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The Jewish Chicken Farmers of Petaluma: Why Remember?

Part One by Kenneth Kann   FIRST, ASTONISHMENT. Then outrage. Mine. I was viewing “California Dreaming,” a 2013 exhibit on Bay Area Jewish history at San Francisco’s eminent Contemporary Jewish Museum. The exhibit included the story of an extraordinary Jewish chicken ranching community in Petaluma, thirty-five miles north of San Francisco. This museum exhibit was false: […]

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The Master of Radio Drama

Norman Corwin, one of the most popular radio writers during the Golden Age of radio drama in the 1930s and ’40s, was born in Boston on this date in 1910. Corwin brought culture, historical consciousness, and progressive patriotism to the airwaves, with such radio plays as  Spoon River Anthology (1939), We Hold These Truths (1941), […]

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It’s a Wonderful Life

Lyricist, screenwriter, and playwright Jo Swerling, who wrote or co-authored dozens of Hollywood screenplays in the 1930s and ’40s, including It’s a Wonderful Life, Lifeboat, Pennies from Heaven, Platinum Blonde, and The Pride of the Yankees, was born in Berdichev, Ukraine on this date in 1897. He grew up on New York’s Lower East Side […]

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October 19: Fannie Hurst

Bestselling novelist and short story writer Fannie Hurst — known to later generations primarily through film adaptations of her fiction (notably Imitation of Life and Young at Heart), was born in Hamilton, Ohio on this date in 1885. Hurst wrote on social themes of sexism and women’s rights, racism and racial justice, and economic opportunity, […]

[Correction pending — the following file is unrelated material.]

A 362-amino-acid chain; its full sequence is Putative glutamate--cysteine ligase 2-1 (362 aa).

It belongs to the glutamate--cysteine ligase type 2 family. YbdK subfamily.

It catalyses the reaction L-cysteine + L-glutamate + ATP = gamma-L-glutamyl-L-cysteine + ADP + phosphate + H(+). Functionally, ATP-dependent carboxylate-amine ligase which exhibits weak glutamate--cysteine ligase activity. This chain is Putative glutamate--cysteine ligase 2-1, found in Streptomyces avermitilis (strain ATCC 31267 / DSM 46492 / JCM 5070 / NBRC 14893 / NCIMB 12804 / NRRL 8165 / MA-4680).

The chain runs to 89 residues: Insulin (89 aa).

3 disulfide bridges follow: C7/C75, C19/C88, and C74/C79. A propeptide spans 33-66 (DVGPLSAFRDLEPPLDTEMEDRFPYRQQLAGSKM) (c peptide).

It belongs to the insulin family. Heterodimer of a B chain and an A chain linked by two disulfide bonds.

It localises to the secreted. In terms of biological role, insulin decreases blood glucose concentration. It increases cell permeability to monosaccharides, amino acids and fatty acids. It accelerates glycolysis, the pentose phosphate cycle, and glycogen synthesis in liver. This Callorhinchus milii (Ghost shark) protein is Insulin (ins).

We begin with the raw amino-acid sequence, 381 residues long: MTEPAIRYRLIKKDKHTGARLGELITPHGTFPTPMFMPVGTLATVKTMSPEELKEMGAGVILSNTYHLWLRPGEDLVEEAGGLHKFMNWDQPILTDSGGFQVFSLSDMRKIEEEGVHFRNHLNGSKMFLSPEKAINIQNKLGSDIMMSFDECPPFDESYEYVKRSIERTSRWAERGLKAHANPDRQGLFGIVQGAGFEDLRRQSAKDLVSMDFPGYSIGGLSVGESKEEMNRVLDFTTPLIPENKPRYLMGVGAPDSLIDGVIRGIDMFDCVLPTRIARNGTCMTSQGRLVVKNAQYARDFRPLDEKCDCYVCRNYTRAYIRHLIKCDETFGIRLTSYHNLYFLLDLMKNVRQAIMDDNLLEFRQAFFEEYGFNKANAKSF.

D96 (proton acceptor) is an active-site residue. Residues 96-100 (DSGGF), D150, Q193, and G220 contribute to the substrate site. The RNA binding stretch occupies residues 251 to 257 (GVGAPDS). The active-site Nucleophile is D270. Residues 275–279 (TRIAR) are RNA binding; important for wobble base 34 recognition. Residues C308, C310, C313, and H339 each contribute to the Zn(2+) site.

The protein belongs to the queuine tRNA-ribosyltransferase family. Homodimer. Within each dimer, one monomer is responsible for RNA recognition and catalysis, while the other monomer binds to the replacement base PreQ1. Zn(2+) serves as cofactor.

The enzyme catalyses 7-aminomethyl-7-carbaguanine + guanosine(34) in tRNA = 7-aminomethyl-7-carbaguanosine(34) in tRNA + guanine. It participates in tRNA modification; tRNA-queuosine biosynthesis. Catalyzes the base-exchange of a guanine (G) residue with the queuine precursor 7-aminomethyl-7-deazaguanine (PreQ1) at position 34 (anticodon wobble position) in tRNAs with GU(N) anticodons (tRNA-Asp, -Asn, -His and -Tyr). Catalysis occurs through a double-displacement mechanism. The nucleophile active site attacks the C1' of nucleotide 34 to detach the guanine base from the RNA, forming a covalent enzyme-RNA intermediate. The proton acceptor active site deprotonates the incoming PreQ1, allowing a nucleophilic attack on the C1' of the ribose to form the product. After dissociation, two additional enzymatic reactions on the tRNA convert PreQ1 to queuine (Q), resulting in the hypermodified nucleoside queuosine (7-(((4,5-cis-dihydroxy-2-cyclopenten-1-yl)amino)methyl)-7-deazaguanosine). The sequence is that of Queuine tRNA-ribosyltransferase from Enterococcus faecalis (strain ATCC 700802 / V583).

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October 10: Eddie Cantor

Eddie Cantor (Iskowitz), one of America’s first radio stars and wildly popular, cross-platform entertainers, died at 72 on this date in 1964. Known as “Banjo Eyes” and “The Apostle of Pep,” Cantor mixed intimate stories about his wife and five daughters with high-energy dancing, vaudeville songs, jokes, and sentimental sincerity to charm his audiences on […]

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Premature Anti-Fascism

LOOKING BACK AT THE SPANISH CIVIL WAR by Bennett Muraskin Published in the Summer 2016 issue of Jewish Currents Discussed in this essay: Spain in Our Hearts: Americans in the Spanish Civil War, 1936-1938, by Adam Hochschild. Princeton University Press, 2016, 288 pages. FOR THE AMERICAN LEFT, the Spanish Civil War, 1936-1939, was a noble […]

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July 12: The Screen Actors Guild

The Screen Actors Guild (SAG) was founded on this date in 1933 with the aim of lessening the contractual power of Hollywood’s movie studios over the lives of actors. Jewdayo locates no Jews among the union’s founders, but it was Eddie Cantor who sparked the growth of membership from eighty to more than 4,000 when […]

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June 16: IBM and the Nazis

IBM was founded as the Computing-Tabulating-Recording Company in Endicott, New York on this date in 1911, as a merger of four business-machine companies. Renamed the International Business Machine Company in 1924, IBM as of 2012 was the second largest corporate workforce (435,000 worldwide) and the ninth most profitable. According to research by Edwin Black, author […]

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October 25: Father Coughlin

Charles Coughlin, a priest whose weekly anti-Semitic broadcasts had a radio listening audience of up to thirty million Americans during the 1930s, was born in Hamilton, Canada on this date in 1891. Based in a Royal Oak, Michigan church, the National Shrine of the Little Flower, Father Coughlin began his broadcasting career as a supporter […]

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